The password manager I use (like many) offers a security check. Amongst a number of checks, it sees if services that I use have been hacked, if my passwords are unique and robust, and if email addresses I’m using are appearing in lists of hacked data. When I ran the security check recently, it proposed that I changed the login details on several old services that I no longer use, and that had been hacked at some point in the last decade.

Rather than update my password and personal details on these derelict accounts, I decided that I didn’t want several of them any more, so I started to explore how to delete the account on each service, while looking for confirmation that they will delete my data, permanently.

It turns out that it is really quite hard to find out how to delete and harder still to determine if the service will offer a clean delete. All make sure that you’re aware of any outstanding payments. Many offer dire warnings about what you won’t have access to if you press that red button. Few (none that I found) describe their commitment to not making data you provided accessible to others.

Let’s look at an example for one well known system. Sometime ago I created a work account for our business on Amazon (bunch of reasons, company library was one of them). Strategies shift and we’ve moved on from that branding, domain, email addresses and other elements, so the account is no longer needed. Trying to delete it? Remarkably difficult, it took me several days to find enough time to follow the bouncing ball all the way to the end – something made even more difficult if the email address used to set up the account is no longer active.

It’s not me, it’s you

I get that we don’t want valuable accounts to be easy to delete by mis or mal adventure. However I don’t think that the approach taken by most companies is designed to protect me against myself.

My suspicion is that the “delete my account” button is made deliberately difficult to find and certainly doesn’t attract the attention and “frictionless” design thinking given to the “create my account” button.

How to fix this?

My personal favourite model to resolve a number of digital trust issues is Self Sovereign Identity (SSI). I know that SSI can tackle some of these issues really well, for example by minimising the amount of data shared for authentication, and minimising the need to maintain personal information. However it doesn’t fix all ills. There are still a number of regulations and good practice policies needed to ensure that we can all live healthy, safe, digital lives.

Not only do we need the right to cancel a service (something that the Australian Consumer Law gives us certain rights to do,, but we should also have the right to have any personal data deleted from the account where there is no legal need to retain the data.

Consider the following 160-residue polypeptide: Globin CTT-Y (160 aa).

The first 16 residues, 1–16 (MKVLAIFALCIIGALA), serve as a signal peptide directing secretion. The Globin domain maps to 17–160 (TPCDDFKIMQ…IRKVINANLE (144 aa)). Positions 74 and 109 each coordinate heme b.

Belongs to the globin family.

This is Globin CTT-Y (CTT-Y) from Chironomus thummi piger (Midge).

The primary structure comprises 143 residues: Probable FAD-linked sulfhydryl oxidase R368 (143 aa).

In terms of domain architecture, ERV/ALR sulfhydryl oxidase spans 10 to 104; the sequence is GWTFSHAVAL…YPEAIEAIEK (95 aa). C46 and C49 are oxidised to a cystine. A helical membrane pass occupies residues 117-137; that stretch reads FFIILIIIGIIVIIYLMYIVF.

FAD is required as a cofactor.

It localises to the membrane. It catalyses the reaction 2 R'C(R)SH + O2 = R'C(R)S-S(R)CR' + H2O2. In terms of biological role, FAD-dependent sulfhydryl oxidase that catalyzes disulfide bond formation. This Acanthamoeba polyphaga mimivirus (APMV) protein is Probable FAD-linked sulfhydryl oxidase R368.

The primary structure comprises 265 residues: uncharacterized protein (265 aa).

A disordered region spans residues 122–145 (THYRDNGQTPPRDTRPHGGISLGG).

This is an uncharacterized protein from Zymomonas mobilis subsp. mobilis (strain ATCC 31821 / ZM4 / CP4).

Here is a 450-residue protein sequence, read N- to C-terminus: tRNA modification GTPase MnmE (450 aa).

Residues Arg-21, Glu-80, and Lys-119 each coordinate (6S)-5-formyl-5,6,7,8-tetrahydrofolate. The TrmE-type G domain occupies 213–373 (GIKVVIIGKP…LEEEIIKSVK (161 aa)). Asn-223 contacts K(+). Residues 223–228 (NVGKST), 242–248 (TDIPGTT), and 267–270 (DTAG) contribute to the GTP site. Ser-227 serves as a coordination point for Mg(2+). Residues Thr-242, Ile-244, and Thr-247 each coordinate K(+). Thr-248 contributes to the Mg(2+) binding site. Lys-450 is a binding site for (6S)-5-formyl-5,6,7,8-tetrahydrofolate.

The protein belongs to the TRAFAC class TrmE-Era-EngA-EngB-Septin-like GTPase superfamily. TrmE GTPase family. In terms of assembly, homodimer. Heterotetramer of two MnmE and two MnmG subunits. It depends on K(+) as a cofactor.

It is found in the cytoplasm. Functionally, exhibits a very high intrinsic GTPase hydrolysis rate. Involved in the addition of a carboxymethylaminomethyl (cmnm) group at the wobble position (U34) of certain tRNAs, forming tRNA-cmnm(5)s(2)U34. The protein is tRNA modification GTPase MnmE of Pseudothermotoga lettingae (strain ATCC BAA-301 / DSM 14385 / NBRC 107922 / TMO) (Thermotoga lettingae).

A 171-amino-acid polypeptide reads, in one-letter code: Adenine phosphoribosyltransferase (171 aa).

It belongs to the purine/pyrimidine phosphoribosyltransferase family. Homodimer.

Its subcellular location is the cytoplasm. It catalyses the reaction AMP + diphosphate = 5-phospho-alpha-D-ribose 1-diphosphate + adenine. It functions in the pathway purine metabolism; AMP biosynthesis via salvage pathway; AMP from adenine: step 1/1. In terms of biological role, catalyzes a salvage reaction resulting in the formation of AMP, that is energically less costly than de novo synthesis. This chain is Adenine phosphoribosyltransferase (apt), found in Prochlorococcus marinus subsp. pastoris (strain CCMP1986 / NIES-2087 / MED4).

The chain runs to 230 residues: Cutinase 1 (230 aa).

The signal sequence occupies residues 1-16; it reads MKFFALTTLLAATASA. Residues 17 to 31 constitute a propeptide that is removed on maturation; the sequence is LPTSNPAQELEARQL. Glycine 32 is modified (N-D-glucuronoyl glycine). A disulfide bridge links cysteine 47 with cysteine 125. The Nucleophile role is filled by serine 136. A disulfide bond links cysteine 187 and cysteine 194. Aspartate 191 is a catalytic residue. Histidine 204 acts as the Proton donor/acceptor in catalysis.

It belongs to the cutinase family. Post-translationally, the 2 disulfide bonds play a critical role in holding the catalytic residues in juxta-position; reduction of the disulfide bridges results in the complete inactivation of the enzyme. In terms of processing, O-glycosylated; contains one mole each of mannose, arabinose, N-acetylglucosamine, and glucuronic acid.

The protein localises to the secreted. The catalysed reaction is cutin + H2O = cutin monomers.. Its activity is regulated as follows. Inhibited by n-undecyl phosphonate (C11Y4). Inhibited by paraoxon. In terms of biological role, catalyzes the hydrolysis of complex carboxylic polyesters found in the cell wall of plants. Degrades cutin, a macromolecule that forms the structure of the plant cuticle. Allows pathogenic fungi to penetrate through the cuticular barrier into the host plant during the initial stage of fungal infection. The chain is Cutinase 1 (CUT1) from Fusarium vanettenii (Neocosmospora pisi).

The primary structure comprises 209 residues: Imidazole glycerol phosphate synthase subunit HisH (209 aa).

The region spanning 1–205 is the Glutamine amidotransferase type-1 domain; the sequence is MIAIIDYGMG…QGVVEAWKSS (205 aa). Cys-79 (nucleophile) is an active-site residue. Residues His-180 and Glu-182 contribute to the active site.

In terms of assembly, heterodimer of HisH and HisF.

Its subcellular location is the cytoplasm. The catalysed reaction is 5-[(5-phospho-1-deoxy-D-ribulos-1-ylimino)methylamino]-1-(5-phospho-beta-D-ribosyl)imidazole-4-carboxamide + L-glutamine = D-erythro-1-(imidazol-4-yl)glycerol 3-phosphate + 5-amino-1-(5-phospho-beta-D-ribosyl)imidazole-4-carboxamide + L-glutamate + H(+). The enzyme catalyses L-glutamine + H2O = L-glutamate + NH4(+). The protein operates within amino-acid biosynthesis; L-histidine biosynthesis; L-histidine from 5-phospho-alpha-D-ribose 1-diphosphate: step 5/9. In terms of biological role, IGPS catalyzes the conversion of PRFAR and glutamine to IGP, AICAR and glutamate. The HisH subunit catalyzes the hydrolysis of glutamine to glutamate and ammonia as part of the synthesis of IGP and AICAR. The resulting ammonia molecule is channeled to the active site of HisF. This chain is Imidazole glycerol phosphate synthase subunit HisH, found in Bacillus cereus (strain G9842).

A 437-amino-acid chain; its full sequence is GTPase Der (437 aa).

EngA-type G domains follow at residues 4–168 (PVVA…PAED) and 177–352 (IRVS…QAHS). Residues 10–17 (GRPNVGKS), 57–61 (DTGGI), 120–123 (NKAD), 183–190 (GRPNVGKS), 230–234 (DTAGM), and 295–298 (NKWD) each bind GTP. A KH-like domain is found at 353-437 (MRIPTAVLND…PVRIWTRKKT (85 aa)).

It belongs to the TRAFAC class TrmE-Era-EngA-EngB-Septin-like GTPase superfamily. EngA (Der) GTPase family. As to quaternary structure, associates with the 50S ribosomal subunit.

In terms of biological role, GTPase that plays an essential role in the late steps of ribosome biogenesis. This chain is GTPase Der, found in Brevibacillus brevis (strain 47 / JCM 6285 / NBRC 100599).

I realise that this thinking smells like GDPR and “the right to be forgotten”, and there is a lot of overlap, but I was aiming at something rather more simple here. My belief is that good companies recognise that good service makes for happier, stickier and more profitable customers than locked in users. Leave the door open for me to leave, make it easy to go, and I may never go. Let me leave nicely and I may well come back. Make this simple and I may well recommend that others use your service.

That’s rather far from the current practice though. One of my colleagues worked for a company where “every anti-pattern in the book was used to prevent you from closing your account”, and that’s not considering the [bad] practice of writing PII data to system logs and other areas that make a clean-up near impossible. Having seen the dark(er) side, he’s now very much a fellow envagelist for better, more equitable and transparent models.

Notwithstanding what companies should do, our willingness to sign up to online services, and their insatiable appetite for data about us, is leaving a legacy of stuff about us scattered across the internet, and a series of damaging leaks just waiting to happen. 

Less TikTok than Tick Tick Tick…

About the Author
John Phillips
John Phillips John believes that there are better models for digital trust for people, organisations, and things on a global scale. He sees verifiable credentials, trustworthy communication, and trustworthy identifiers as a disruptive force for change for good, and wants to be a catalyst for that change, helping people and organisations navigate their way to a better future.

You may also find interesting...